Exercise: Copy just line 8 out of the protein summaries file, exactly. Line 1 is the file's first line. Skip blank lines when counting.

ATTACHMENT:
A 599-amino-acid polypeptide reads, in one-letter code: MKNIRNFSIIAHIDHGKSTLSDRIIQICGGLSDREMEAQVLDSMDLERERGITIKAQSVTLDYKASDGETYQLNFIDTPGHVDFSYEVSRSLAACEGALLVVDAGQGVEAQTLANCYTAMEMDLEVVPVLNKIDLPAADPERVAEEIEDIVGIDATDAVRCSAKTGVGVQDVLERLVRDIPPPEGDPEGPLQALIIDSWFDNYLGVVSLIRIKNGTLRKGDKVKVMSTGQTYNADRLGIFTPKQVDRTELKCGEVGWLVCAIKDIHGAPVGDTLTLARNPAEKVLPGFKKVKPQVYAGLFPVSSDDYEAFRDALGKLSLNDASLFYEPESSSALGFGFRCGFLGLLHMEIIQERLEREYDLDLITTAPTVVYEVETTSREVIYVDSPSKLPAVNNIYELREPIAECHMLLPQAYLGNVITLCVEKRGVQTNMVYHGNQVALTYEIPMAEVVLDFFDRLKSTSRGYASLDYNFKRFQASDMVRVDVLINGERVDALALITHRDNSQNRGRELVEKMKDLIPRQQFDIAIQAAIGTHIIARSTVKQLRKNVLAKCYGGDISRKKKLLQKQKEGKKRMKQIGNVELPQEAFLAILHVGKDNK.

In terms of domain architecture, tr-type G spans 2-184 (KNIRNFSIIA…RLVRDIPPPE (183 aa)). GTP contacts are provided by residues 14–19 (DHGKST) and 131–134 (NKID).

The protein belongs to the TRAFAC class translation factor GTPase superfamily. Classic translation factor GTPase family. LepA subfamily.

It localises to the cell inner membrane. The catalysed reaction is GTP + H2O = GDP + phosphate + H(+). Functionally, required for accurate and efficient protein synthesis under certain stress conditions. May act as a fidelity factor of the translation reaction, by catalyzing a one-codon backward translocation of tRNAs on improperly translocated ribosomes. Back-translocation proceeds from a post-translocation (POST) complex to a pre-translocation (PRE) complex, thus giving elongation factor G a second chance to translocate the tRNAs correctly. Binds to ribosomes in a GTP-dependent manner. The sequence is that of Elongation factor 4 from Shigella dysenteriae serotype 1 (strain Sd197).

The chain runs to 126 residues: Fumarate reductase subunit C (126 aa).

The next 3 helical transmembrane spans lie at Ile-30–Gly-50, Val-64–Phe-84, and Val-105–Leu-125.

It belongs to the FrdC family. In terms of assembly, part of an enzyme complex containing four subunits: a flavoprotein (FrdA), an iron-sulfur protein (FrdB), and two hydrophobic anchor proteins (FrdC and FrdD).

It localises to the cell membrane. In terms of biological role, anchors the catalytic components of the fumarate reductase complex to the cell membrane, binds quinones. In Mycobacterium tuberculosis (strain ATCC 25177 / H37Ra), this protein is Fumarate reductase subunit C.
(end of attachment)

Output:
It localises to the cell membrane. In terms of biological role, anchors the catalytic components of the fumarate reductase complex to the cell membrane, binds quinones. In Mycobacterium tuberculosis (strain ATCC 25177 / H37Ra), this protein is Fumarate reductase subunit C.